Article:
A number of public sector enterprises (PSEs) have been haemorrhaging the country's finances. Three years ago their annual losses funded out of budget were Rupees 100 billion as recently mentioned by President Pervez Musharraf. These losses have come down but still amount to one percent of GDP. These enterprises produce goods and services and can be run efficiently only by those who know how to operate businesses and not by bureaucrats.

If this budgetary allocation to meet the losses of Public Sector Entities (PSEs) is diverted towards education and health the benefits to the poor of this country will be enormous. In case we have cold feet and decide to abandon privatization it is quite certain that the budgetary subsidies to public enterprises will keep rising and leave little resources for social services and infrastructure.


One of the main problems faced by the economy which made us highly vulnerable was the rising gap between our income and expenditure. We kept on borrowing internally and from international financial institutions to bridge this gap until the burden became unbearable and our economic sovereignty was compromised.

In the last few years strict fiscal discipline has allowed us to reduce our external debt burden. If we once again begin to indulge in bad practices of the past we will soon be faced with financial crises and will have to run to international financial institutions to bail us out. Fiscal discipline does not mean squeezing of government expenditure but a reallocation towards development expenditure and social sectors along with higher tax collection. The higher tax collection is of course is an important factor for running the government smoothly, yet the more important area is to create an environment which enables the tax payer to afford the tax burden. The trend of collecting tax through various utility services like electricity, gas and telephone bills how ever gives a bad taste especially for the lower strata of the society. The salaried class duly pays the income tax, but it has to pay the taxes on the consumption of the utilities which in no way justified or comes under good economic governance. The subservience of our economic decision making to external agencies is something every patriotic Pakistani should avoid. The only viable way out is to maintain fiscal discipline.


Pakistan had earned the distinction of being ranked as the second most corrupt country in the world. The waste, leakages, favoritism and nepotism have cost the country a huge fortune. Some semblance of good governance was established during the previous governments. If merit, transparency and level playing field are given up in the name of expediency the country will be faced with widespread disaffection and social instability.




Productivity in agriculture sector is still low and the use of water resources and other inputs is inefficient. Farmers were not paid international prices for their output and small farmers were denied credit. Subsidies in agriculture were misused by the influential and well-to-do farmers. The reforms introduced to boost incentives, invest in rural infrastructure and expand credit to agriculture need to be further strengthened. If for some reasons these reforms are not implemented there is a serious danger that the country may once again become a net importer of food.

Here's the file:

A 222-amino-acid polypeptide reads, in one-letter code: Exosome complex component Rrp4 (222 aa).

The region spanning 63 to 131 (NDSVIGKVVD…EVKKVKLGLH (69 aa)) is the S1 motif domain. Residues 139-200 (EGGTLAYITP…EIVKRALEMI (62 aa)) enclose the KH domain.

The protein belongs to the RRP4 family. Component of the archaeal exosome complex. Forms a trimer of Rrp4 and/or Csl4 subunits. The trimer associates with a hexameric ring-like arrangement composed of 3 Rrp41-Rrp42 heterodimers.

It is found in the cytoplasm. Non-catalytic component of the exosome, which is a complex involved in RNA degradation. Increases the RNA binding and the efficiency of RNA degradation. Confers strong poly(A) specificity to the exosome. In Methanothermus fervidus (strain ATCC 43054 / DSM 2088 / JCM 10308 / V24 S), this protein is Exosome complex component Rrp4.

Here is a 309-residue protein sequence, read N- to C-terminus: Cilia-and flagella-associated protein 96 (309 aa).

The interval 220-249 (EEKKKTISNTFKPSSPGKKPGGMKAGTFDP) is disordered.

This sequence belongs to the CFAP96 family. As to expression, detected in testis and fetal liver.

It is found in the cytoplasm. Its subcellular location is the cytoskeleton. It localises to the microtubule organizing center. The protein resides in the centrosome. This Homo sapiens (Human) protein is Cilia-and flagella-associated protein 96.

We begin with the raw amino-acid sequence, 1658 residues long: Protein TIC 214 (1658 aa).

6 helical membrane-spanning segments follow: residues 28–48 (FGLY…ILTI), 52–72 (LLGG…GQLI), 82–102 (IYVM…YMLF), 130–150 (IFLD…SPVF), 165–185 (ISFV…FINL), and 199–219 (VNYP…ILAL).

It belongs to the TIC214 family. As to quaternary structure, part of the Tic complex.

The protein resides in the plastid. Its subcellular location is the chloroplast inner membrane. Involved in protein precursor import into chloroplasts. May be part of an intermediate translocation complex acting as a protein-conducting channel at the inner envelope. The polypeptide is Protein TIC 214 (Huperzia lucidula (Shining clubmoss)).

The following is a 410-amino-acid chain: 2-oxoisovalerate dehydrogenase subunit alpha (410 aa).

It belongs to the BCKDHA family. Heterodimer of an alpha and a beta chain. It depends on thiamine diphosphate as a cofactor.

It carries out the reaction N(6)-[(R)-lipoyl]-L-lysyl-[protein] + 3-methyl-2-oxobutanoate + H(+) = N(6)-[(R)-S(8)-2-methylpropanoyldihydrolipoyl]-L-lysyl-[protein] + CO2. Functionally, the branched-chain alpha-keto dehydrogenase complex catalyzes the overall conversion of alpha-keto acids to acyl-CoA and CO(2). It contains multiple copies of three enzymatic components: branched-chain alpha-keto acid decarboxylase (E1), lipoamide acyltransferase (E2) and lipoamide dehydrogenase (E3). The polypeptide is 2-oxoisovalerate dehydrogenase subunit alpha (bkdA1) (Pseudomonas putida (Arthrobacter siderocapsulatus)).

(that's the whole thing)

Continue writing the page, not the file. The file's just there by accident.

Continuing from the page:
The devolution of powers to local governments is aimed at empowering the people at the grass roots level to make choices about essential services such as education, health, water supply, and farm-to-market roads, land leveling, water course improvement. The demand-driven projects responsive to the needs of the local people will produce better outcomes as far as social sector development is concerned. Any move inspired by power grabbing considerations, to dilute the devolution will have very negative repercussions for poverty reduction and provision of social services.

The flaws and deficiencies in the existing system should be rectified but no attempt should be made to bring about status-quo ante.


Although some initiatives have been taken to reform the main executive and judicial organs of the state not much progress has been made. Merit based recruitment, performance linked promotions, adequate compensation, continuous up-gradation of skills and knowledge are some of the essential ingredients of these reforms. No doubt they will be met with fierce resistance but involvement of all the stakeholders in the design and implementation process will neutralize this opposition. But if we go to abandon this path and do not bring about the required changes our institutional capacity to deliver justice, services and protection to the ordinary citizens of Pakistan will be severely impaired. What is wrong with continuing the above set of reforms for the next three years? They will relieve us of the burden of excessive pricing of our utilities; ease the harassment and extortion of tax collectors; make our banks more accessible to the middle class, farmers and small businesses; get rid of unprofitable public sector enterprises; minimize corruption and nepotism; improve the productivity of agriculture; transfer powers of providing essential social services to the local governments; increase our education and health availability while improving their quality and make our civil service, police and judiciary more efficient and responsive to the needs of the common man.

If any one will disagree with the thrust of these reforms. They may differ on the modalities, instrumentalities and sequencing, phasing and timing. But a three year period is too short for such an ambitious and comprehensive set of reforms to take hold. At least next 10 years should be devoted to get them implemented in the right way.